Oil prices across the globe were on the rise on Monday – a direct impact of the tensions in the Middle East – and an effect of the production cut by OPEC.
According to traders Brent crude oil futures were at $50.21 per barrel on Monday – an increase of 26 cents, or 0.5 percent. Compared to that the US West Texas Intermediate futures were at $47.90 a barrel, up 24 cents, or 0.5 percent. Traders believe that the reduction in production of oil by OPEC member countries is one of the reasons why prices are going up.
Another reason behind the increase is said to be the tensions in the Middle East, where top oil exporter Saudi Arabia cut ties with top liquefied natural gas (LNG) shipper Qatar over concerns about terrorism and extremism. This move pushed the crude futures in an upward direction, traders said.
Saudi Aramco raised July prices for its Arab Light grade to all major regions of Asia, Northwest Europe, and the United States on Sunday. The price signal reflected other signs that an effort led by the Organization of the Petroleum Exporting Countries (OPEC) to curb production by almost 1.8 million barrels per day (bpd) was starting to impact actual supplies.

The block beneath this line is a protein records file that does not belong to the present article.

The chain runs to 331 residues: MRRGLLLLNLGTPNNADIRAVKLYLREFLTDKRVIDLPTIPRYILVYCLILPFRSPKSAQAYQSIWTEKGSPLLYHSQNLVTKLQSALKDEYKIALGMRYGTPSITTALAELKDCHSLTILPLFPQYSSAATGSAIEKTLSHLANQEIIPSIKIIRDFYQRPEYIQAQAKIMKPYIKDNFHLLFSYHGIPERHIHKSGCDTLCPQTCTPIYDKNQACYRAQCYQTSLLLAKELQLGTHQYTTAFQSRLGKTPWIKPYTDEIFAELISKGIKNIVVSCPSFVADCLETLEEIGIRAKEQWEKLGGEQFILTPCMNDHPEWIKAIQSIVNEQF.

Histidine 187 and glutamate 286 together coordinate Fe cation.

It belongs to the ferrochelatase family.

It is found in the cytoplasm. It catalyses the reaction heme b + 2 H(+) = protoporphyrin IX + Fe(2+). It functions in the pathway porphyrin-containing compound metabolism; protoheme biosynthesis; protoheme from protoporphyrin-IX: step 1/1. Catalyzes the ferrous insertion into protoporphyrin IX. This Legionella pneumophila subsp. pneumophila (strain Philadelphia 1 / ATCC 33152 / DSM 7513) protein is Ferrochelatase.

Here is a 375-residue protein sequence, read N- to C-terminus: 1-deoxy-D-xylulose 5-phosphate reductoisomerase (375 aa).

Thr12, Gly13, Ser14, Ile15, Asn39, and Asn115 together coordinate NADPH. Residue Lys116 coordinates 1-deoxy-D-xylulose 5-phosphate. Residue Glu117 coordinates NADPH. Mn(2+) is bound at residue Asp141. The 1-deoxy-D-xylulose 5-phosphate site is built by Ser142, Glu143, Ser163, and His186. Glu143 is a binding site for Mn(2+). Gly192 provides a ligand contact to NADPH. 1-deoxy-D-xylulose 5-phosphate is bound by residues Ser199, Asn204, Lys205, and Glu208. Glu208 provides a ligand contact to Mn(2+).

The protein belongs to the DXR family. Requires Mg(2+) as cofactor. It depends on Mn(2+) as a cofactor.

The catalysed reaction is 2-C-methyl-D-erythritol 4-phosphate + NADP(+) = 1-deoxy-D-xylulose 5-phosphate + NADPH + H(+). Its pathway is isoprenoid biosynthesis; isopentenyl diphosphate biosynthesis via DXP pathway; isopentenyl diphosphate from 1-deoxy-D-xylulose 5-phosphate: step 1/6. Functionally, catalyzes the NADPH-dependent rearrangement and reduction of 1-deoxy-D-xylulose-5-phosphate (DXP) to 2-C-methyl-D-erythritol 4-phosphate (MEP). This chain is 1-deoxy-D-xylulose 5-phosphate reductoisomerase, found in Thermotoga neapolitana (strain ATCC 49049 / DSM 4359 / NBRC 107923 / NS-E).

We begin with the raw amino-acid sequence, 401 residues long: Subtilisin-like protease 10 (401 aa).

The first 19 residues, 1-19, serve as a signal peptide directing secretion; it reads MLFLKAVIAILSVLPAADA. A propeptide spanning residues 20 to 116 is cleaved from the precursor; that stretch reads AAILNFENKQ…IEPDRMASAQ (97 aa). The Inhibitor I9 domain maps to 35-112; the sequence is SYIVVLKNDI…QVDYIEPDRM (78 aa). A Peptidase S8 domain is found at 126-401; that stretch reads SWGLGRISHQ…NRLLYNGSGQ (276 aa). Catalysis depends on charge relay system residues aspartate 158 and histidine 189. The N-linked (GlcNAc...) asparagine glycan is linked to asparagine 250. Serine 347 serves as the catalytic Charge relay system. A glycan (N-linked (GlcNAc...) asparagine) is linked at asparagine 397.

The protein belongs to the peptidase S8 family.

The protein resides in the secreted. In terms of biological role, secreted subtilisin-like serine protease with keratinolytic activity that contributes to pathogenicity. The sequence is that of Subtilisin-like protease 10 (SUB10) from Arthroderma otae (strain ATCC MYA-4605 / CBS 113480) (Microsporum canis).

Shipping data in Thomson Reuters Eikon shows that OPEC tanker supplies to customers around the world were at 24.3 million bpd in May, down from 24.8 million bpd in April and compared with an average of 25.1 million bpd in the first five months of the year.
OPEC shipped an average of 26.4 million bpd in the last three months of 2016. Despite this, Brent futures are still more than 8 percent below their level on May 25, when OPEC announced it would extend its production cut into 2018.
That’s because crude production in the United States , which is not participating in the cuts, has jumped by over 10 percent since mid-2016 to 9.34 million bpd, close to levels by top producers Saudi Arabia and Russia.
“Investors continue to doubt the ability of OPEC to rebalance the oil market, with crude oil prices remaining under pressure amid further signs of rising US oil production,” ANZ bank said on Monday.
The rise in US production has been driven by a record 20th straight rise in oil drilling for new production, with the rig count rising by 11 in the week to June 2, to 733, the most since April 2015.